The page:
DCHHS Urges Residents to Take Precaution During the Heat

Filed under: Community |

DALLAS – Extreme heat conditions in North Texas can be dangerous for the elderly, the very young and those with chronic medical conditions. Dallas County Health and Human Services (DCHHS) is urging Dallas County residents to take precaution during the heat.

sunDCHHS conducts syndromic surveillance with hospital emergency rooms and the county medical examiner to monitor and track cases of heat-related illness and death in Dallas County. In 2013, there were three heat-related deaths and 348 illnesses reported in Dallas County. There were no deaths in 2014, but 236 individuals experienced heat cramps, heat exhaustion or heat stroke. To date, one pediatric heat-related death has been confirmed in Dallas County and 82 individuals have been ill due to heat.

“Many of our citizens don’t have air-conditioning in their homes, it’s not working or they don’t use it because they are concerned about the cost,” said DCHHS Director Zachary Thompson. “Either way, they are left in a potentially life-threatening situation.”

Some older citizens are not as mobile which makes them less likely to move to air-conditioned environments, Thompson added. However, DCHHS is participating in a unique partnership that provides air conditioners to citizens who qualify.

“Organizations and individuals are encouraged to make donations so we can purchase and install air conditioners for residents in need,” Thompson said.

To donate to the Emergency Relief Heat Fund, visit dallasfoundation.org and follow the “Donate to a Fund” link at the top right corner.

“Heat deaths are preventable,” said Dr. Christopher Perkins, DCHHS medical director/health authority. “There are actions you can take to decrease your risk of heat-related problems, such as staying in a cool place, decreasing physical activity and staying well-hydrated.”

Health officials ask citizens to follow simple precautions to stay safe in the heat:

  • Know the first signs of heat-related illness – dizziness, nausea, headaches and muscle cramps. At the first sign, move to a cooler place, rest for a few minutes and slowly drink a cool beverage. Seek medical attention IMMEDIATELY if symptoms do not improve.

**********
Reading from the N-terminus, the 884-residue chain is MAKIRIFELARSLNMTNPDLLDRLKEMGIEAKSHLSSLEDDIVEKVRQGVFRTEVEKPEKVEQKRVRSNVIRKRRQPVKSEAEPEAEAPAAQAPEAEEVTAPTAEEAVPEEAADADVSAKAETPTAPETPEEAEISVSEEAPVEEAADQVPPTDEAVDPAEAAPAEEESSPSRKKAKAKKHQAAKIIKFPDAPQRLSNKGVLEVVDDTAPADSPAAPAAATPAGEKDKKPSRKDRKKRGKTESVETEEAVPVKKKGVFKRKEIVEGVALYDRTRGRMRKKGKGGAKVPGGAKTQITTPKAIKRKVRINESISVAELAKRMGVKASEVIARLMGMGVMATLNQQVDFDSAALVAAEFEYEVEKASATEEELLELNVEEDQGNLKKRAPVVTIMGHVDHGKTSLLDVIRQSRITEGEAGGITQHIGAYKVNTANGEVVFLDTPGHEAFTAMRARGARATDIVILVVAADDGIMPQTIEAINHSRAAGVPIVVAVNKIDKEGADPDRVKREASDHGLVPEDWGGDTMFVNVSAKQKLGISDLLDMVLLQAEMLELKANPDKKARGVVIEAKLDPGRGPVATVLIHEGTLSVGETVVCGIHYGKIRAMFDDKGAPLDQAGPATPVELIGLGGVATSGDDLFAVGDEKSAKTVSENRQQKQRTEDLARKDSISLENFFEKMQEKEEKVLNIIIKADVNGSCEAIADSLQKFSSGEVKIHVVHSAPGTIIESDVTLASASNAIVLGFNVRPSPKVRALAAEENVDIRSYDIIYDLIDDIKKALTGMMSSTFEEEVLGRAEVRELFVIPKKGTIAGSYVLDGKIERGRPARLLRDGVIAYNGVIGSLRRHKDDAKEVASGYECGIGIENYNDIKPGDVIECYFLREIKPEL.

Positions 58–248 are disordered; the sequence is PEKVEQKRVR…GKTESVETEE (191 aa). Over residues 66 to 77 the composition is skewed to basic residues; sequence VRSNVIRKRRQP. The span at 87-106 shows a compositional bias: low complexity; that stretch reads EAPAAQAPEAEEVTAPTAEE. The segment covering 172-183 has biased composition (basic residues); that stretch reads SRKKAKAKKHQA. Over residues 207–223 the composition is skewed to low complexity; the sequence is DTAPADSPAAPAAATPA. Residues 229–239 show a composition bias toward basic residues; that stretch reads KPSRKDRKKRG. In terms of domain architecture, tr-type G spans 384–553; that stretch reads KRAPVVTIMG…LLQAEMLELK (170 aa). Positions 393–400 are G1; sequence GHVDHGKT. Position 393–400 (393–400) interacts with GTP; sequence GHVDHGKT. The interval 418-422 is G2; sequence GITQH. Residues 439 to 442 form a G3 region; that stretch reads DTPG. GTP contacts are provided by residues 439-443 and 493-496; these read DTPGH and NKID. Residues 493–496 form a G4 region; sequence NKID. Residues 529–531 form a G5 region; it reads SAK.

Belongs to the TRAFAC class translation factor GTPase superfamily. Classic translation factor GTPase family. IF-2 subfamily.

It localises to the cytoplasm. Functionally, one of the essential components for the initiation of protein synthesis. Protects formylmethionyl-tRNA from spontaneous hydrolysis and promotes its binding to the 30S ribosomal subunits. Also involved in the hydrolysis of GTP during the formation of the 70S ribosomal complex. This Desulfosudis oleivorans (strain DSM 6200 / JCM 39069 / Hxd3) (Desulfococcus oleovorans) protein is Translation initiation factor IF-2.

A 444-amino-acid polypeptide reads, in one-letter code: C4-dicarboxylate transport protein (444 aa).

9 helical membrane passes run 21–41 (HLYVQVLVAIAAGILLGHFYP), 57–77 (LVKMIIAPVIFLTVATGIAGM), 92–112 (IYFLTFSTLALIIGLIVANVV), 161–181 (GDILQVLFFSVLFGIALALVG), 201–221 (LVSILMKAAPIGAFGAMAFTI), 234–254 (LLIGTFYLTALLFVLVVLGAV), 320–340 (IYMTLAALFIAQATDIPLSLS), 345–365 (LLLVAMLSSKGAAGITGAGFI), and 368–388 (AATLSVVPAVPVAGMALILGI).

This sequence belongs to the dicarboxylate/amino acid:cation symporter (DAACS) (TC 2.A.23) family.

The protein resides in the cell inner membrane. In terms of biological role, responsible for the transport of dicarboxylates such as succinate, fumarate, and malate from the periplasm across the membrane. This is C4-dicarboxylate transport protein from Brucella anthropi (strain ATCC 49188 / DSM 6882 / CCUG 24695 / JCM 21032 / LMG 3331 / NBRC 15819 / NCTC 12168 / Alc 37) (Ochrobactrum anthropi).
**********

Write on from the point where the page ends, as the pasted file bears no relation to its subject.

• NEVER leave a child or pet in a closed, parked car.
  • Drink plenty of fluids and avoid drinks containing alcohol, caffeine or sugar.
  • Dress for the heat by wearing lightweight, light-colored clothing.
  • Take cool baths and showers frequently.
  • Exercise during evening and early morning hours when temperatures are lower.
  • If you have pre-existing medical conditions, avoid strenuous and prolonged outdoor activities.
  • If you do not have cooled air or air-conditioning in your home, you should go to a mall, library and other places with air-conditioning.
  • Encourage children and the elderly to stay in the shade.
  • Check frequently on ill or elderly friends, relatives and neighbors.
  • Listen to the news for heat alerts and public health messages.
  • Adjust to the environment. A sudden change in temperature due to an early heat wave or travel to a hotter climate is stressful to the body. Limit your physical activity until you become accustomed to the heat.
  • Check with a doctor about the effects of sun and heat when taking prescription drugs, especially diuretics or antihistamines.

For more information on heat precautions, visit http://www.dallascounty.org/department/hhs/heatillness.html.